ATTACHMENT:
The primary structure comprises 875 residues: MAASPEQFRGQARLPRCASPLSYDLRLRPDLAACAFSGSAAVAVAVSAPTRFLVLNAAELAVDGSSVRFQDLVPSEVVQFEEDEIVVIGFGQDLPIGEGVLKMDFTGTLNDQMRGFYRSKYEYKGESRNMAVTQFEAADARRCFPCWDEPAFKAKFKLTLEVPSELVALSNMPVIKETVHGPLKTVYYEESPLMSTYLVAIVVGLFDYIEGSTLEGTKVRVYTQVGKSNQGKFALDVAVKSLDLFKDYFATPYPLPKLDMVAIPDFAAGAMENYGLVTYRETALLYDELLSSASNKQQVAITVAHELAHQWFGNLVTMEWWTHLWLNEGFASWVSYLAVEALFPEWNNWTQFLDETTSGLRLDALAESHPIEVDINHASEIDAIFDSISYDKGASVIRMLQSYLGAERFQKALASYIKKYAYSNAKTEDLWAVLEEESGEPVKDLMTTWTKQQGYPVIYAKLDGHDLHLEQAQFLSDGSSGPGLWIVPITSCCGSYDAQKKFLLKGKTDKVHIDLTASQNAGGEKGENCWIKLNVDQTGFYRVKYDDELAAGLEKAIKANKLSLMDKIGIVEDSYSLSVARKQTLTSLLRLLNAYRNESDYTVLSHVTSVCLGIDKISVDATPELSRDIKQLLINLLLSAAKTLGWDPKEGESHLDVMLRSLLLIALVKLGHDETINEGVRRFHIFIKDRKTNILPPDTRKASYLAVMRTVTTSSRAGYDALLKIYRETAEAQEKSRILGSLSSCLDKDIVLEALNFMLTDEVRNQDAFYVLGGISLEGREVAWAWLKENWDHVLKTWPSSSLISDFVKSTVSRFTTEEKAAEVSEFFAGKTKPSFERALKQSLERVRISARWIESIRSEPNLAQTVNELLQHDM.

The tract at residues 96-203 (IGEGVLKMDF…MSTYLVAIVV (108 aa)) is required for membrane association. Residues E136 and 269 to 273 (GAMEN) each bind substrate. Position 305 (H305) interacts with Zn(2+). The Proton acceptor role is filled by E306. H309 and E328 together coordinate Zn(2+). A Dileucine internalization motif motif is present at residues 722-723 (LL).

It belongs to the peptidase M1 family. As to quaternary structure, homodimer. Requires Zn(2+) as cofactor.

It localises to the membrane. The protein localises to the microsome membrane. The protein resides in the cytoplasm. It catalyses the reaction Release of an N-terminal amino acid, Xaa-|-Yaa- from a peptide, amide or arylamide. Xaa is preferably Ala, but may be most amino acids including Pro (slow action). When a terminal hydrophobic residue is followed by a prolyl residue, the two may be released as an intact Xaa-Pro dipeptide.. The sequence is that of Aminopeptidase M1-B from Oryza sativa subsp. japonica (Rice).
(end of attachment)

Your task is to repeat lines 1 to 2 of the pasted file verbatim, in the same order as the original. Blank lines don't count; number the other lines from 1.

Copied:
The primary structure comprises 875 residues: MAASPEQFRGQARLPRCASPLSYDLRLRPDLAACAFSGSAAVAVAVSAPTRFLVLNAAELAVDGSSVRFQDLVPSEVVQFEEDEIVVIGFGQDLPIGEGVLKMDFTGTLNDQMRGFYRSKYEYKGESRNMAVTQFEAADARRCFPCWDEPAFKAKFKLTLEVPSELVALSNMPVIKETVHGPLKTVYYEESPLMSTYLVAIVVGLFDYIEGSTLEGTKVRVYTQVGKSNQGKFALDVAVKSLDLFKDYFATPYPLPKLDMVAIPDFAAGAMENYGLVTYRETALLYDELLSSASNKQQVAITVAHELAHQWFGNLVTMEWWTHLWLNEGFASWVSYLAVEALFPEWNNWTQFLDETTSGLRLDALAESHPIEVDINHASEIDAIFDSISYDKGASVIRMLQSYLGAERFQKALASYIKKYAYSNAKTEDLWAVLEEESGEPVKDLMTTWTKQQGYPVIYAKLDGHDLHLEQAQFLSDGSSGPGLWIVPITSCCGSYDAQKKFLLKGKTDKVHIDLTASQNAGGEKGENCWIKLNVDQTGFYRVKYDDELAAGLEKAIKANKLSLMDKIGIVEDSYSLSVARKQTLTSLLRLLNAYRNESDYTVLSHVTSVCLGIDKISVDATPELSRDIKQLLINLLLSAAKTLGWDPKEGESHLDVMLRSLLLIALVKLGHDETINEGVRRFHIFIKDRKTNILPPDTRKASYLAVMRTVTTSSRAGYDALLKIYRETAEAQEKSRILGSLSSCLDKDIVLEALNFMLTDEVRNQDAFYVLGGISLEGREVAWAWLKENWDHVLKTWPSSSLISDFVKSTVSRFTTEEKAAEVSEFFAGKTKPSFERALKQSLERVRISARWIESIRSEPNLAQTVNELLQHDM.

The tract at residues 96-203 (IGEGVLKMDF…MSTYLVAIVV (108 aa)) is required for membrane association. Residues E136 and 269 to 273 (GAMEN) each bind substrate. Position 305 (H305) interacts with Zn(2+). The Proton acceptor role is filled by E306. H309 and E328 together coordinate Zn(2+). A Dileucine internalization motif motif is present at residues 722-723 (LL).